Thursday, June 26, 2008

Some FLDS women take the 5th?

In scanning around for some insight into the Grand Jury proceedings, I came across this story from Lisa Sandberg at the Houston Chronicle;

"(Rod Parker) said state prosecutors failed to provide written assurances that witnesses engaged in polygamist unions would not be tried later on bigamy charges, either here or in places outside their jurisdiction, like Utah or Arizona, where the FLDS has its stronghold.

'I think the whole thing fell apart because (state prosecutors) failed to offer the necessary immunity,' Parker said. 'There are Fifth Amendment issues here.'"


I think that the Grand Jury was anticipating longer testimony and therefore expecting to meet longer than just yesterday. It would appear that one, probably more FLDS women took the 5th. I base that on the fact that a number of witnesses came and went in regular cycles of about 40 minutes and Rod here virtually says at least ONE of them plead the 5th. The pattern suggests that perhaps all of them did. It also suggests that the state of Texas has no recourse but to offer immunity if they hope to have them testify. That in turns suggests they have taken the month off to figure about who among the FLDS women they plan to give that immunity.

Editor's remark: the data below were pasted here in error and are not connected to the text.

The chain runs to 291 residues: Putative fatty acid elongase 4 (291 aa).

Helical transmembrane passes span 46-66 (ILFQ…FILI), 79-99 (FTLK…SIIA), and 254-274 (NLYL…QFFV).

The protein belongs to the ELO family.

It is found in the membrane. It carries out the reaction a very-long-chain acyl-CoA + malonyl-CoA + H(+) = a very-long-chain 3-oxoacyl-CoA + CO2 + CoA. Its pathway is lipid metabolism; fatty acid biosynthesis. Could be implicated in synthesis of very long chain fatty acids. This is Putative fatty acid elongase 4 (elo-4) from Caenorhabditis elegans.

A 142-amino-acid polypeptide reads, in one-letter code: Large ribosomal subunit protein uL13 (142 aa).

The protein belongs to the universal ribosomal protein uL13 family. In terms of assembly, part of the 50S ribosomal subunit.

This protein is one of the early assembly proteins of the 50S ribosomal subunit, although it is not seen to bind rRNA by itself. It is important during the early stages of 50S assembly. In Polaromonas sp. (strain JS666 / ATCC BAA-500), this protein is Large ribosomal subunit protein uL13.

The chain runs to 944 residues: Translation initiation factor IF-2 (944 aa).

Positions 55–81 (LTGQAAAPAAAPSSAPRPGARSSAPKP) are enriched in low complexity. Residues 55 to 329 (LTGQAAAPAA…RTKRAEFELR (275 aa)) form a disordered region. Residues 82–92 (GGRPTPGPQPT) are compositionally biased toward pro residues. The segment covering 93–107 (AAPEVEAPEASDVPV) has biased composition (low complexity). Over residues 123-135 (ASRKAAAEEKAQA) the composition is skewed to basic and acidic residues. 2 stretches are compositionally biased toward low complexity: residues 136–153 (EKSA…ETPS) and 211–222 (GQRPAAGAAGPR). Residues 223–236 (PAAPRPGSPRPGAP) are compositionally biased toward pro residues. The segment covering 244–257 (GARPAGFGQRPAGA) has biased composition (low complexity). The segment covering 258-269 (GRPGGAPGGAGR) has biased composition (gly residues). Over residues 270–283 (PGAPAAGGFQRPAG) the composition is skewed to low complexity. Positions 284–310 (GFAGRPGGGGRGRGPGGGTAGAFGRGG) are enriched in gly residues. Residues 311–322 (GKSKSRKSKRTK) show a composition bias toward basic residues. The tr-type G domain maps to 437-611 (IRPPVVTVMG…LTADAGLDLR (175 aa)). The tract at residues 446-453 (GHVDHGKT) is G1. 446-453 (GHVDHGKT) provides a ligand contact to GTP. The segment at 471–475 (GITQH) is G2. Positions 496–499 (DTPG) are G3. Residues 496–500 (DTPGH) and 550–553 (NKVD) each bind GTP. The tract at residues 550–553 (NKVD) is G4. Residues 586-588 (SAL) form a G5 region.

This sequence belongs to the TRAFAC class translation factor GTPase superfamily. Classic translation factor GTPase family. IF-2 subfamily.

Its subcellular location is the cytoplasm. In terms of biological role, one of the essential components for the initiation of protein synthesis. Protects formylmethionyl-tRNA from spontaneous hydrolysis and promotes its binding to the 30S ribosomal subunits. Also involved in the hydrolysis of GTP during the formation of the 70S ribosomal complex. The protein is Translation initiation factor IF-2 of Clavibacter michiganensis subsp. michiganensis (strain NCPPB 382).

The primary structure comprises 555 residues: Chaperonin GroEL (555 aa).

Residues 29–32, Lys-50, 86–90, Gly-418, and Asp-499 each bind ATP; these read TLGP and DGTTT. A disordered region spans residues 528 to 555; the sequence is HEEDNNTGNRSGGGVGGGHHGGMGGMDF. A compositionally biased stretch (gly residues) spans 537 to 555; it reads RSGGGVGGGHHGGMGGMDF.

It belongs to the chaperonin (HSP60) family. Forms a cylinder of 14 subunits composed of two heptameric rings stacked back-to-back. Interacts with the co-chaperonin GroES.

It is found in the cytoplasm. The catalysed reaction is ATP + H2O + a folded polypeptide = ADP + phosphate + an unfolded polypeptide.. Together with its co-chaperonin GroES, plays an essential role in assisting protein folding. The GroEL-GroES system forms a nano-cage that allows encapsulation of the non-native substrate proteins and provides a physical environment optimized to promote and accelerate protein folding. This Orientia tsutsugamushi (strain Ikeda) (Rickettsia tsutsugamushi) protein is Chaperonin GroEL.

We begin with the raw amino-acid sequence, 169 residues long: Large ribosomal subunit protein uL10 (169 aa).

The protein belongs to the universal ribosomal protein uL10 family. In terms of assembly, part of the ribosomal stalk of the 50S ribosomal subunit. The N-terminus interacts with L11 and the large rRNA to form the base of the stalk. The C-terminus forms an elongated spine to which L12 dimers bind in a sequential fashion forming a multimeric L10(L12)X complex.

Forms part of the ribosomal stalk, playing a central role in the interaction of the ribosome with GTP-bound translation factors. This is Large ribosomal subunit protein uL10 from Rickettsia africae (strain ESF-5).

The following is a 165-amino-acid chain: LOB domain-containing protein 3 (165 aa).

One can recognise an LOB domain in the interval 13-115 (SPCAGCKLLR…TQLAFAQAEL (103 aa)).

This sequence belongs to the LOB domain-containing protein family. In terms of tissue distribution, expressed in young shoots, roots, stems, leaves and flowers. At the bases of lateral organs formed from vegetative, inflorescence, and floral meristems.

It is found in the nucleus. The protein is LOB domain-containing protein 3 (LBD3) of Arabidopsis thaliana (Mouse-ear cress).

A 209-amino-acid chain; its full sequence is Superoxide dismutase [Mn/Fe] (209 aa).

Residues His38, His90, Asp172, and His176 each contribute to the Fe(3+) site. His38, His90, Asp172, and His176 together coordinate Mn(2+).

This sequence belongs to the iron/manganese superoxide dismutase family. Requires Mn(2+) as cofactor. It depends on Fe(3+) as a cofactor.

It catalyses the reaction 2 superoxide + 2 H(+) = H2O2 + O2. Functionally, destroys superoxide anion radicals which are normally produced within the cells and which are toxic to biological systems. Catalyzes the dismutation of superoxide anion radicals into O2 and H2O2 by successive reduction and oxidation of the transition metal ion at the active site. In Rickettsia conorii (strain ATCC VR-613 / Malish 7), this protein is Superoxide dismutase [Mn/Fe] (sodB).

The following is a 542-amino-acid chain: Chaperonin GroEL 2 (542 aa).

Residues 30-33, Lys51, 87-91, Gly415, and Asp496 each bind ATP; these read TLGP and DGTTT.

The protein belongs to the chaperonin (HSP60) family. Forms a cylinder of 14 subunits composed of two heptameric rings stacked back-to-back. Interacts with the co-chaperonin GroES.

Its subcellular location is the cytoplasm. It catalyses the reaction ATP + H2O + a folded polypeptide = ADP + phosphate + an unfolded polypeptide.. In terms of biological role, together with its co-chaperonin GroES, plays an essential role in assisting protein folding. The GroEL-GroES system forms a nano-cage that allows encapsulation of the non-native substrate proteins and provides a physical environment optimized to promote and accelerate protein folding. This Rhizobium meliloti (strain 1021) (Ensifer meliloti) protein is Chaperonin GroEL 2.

This also suggests that if they do give them immunity and they don't testify, the state of Texas faces the unattractive prospect of jailing women indefinitely for contempt. The very people they say were being abused and were without any real strength of will.

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11 comments:

georgewiley said...

I'm really curious as to whether attorney Malonis asserted her client's attorney-client privileges. Or did she tell the grand jury some things that Teresa had told her?

How long was Malonis before the gj?

Hugh said...

She is supposed to have invoked attorney-client privilege for at least part of the testimony they asked her to give. I can't remember where I read that.

kbp said...

Malonis did not testify.

On that immunity, Rod pointed out, it was "in places outside their jurisdiction".

Makes one wonder if they planned to visit a few states next year on vacation, if they'd need immunity in all those states.

The outcome I'm seeing is nobody will ever testify, simply face charges I guess, if such happens.

This could drag on forever.

Hugh said...

They're going to scheme on who get's charged by the next meeting. That's what will be done in the intervening time. That is, unless someone pulls the plug on this, but Babs isn't going to do it.

The Trib reported that the kids had to stay in state ninety days after they were given back. That means labor day weekend at the latest CPS will try again.

georgewiley said...

Kbp, there are two things that jump out of the article to which you linked.

One was Malonis' reference to "my" attorney-client privilege. That privilege is not hers, it is her client's privilege.